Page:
The most interesting—and potentially most lucrative—development for glamour modeling is the explosion of amateur photographers practicing what has come to be known as “garage glamour,” a reference to the frequent location of the sessions. This is clearly a technology-driven development, since, until recently, the extreme lighting and specialty retouching requirements, as well as the exorbitant expense of the film required to practice long enough to be good at it, had always restricted model photography to the professional whose commercial contracts could justify the hefty investment. Now however, the proliferation of affordable digital cameras with their extreme low-light capability, reusable recording media, and reliable automation, as well as readily available retouching software have all combined to spawn an underground modeling market that could never have existed before.
Another factor in the rapid expansion of the glamour photography and modeling market is the proliferation of online photographer/model networking sites like Model Mayhem, One Model Place, and numerous others. The sites enable would-be models and photographers to create and maintain free online portfolios, and then arrange appointments for photo sessions. Every urban area in the U.S. has a sizable number of both, generating a groundswell of model-photography activity and, in essence, creating an entirely new genre: Internet Modeling.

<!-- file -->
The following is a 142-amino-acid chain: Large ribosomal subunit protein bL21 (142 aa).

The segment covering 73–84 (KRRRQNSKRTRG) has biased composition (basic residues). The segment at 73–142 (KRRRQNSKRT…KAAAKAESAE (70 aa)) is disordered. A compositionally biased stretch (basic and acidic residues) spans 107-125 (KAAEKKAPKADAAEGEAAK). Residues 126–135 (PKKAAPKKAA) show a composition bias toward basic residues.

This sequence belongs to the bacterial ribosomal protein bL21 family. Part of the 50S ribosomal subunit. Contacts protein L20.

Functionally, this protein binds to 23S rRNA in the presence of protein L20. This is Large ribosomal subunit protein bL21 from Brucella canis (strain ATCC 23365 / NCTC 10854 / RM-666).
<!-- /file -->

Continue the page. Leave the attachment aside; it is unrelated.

Although some successful models do book Commercial work from the sites, the vast majority of paid activity is in the Glamour field, and a large portion of that is nude work. We’ll compare the various sites and discuss how to leverage the opportunities they present in more detail, both in their own article and as part of our discussion on professional behavior; the thing to note here is that for the amateur photographer, the online portfolio is not only a way to meet and schedule models, it’s also a place to “hang” the finished art, thus making Internet Modeling a viable subject to shoot—and pay for—in itself. There’s no comparable activity—where the photographers actually become the client and shoot for themselves—in either Fashion or Commercial modeling.